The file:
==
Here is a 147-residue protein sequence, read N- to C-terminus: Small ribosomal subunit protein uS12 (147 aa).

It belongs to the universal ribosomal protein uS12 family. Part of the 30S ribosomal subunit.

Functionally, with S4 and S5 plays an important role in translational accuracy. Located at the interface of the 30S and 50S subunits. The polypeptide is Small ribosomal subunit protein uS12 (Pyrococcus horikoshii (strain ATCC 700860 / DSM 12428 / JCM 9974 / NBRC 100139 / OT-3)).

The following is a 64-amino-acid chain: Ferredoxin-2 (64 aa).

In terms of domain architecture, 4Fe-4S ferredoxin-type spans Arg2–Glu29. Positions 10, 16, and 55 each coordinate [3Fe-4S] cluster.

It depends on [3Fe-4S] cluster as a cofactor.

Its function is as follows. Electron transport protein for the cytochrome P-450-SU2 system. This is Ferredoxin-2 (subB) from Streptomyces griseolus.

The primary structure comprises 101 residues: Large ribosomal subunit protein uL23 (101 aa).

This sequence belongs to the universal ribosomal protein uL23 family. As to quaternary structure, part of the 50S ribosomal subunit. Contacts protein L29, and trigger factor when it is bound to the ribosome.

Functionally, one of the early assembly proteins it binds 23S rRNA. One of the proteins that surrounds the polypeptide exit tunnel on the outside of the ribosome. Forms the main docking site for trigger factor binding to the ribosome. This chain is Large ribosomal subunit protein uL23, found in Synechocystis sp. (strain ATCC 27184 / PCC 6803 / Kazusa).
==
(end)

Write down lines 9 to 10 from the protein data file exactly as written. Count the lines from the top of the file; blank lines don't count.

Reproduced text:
This sequence belongs to the universal ribosomal protein uL23 family. As to quaternary structure, part of the 50S ribosomal subunit. Contacts protein L29, and trigger factor when it is bound to the ribosome.

Functionally, one of the early assembly proteins it binds 23S rRNA. One of the proteins that surrounds the polypeptide exit tunnel on the outside of the ribosome. Forms the main docking site for trigger factor binding to the ribosome. This chain is Large ribosomal subunit protein uL23, found in Synechocystis sp. (strain ATCC 27184 / PCC 6803 / Kazusa).